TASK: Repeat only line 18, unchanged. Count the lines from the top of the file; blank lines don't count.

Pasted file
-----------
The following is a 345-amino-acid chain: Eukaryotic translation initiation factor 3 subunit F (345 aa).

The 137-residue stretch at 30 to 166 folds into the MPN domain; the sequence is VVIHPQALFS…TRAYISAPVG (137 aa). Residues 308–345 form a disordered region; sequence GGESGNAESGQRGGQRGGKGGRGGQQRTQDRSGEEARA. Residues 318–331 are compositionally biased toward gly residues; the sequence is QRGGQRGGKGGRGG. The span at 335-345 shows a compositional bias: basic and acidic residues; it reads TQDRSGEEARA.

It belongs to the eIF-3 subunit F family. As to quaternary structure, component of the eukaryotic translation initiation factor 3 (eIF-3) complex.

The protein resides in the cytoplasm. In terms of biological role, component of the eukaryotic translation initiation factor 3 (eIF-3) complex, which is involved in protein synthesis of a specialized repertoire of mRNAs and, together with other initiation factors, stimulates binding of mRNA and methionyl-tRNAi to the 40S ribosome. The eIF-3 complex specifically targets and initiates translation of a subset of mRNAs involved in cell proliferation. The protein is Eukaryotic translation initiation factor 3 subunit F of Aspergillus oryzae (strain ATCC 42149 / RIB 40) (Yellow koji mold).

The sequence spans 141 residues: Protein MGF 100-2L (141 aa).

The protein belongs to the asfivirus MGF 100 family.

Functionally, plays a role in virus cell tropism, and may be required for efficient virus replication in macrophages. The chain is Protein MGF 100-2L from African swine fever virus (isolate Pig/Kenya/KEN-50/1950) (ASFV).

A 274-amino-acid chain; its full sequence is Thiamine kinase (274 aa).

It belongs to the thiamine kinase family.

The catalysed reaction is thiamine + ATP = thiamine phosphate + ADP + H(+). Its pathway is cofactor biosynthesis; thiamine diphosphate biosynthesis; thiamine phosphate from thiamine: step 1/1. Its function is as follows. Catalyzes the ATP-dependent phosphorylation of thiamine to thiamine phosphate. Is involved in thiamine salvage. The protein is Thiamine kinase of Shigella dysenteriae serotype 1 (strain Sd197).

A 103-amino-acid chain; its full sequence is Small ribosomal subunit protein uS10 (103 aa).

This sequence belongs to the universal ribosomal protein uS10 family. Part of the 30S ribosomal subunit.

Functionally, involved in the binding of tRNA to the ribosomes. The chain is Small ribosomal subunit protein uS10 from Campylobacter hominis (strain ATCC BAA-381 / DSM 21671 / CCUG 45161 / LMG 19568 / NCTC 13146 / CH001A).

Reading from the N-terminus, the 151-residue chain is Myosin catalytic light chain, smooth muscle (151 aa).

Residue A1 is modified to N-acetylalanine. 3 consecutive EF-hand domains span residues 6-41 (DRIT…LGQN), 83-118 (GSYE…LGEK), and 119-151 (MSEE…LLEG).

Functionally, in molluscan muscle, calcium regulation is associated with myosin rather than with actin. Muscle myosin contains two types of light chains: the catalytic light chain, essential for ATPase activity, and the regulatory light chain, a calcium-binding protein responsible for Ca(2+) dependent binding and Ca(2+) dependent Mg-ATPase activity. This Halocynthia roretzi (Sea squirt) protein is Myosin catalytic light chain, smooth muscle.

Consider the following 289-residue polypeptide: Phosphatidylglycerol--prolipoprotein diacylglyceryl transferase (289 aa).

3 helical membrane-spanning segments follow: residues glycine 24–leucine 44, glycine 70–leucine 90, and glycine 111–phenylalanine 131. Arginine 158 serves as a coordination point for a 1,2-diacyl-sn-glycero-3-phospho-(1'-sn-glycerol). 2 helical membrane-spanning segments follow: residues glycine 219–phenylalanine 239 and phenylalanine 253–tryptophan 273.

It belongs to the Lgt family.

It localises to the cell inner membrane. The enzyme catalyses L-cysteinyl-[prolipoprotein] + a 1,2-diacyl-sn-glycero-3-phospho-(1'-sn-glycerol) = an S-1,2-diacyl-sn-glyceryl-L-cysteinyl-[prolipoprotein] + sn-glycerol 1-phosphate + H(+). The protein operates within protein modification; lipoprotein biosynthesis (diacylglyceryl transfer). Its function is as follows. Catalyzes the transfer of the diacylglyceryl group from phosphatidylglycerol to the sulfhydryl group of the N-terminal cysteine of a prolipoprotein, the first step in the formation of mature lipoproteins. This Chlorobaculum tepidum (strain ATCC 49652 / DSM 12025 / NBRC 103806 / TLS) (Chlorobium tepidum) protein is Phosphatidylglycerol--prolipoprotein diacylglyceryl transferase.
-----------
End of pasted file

3 helical membrane-spanning segments follow: residues glycine 24–leucine 44, glycine 70–leucine 90, and glycine 111–phenylalanine 131. Arginine 158 serves as a coordination point for a 1,2-diacyl-sn-glycero-3-phospho-(1'-sn-glycerol). 2 helical membrane-spanning segments follow: residues glycine 219–phenylalanine 239 and phenylalanine 253–tryptophan 273.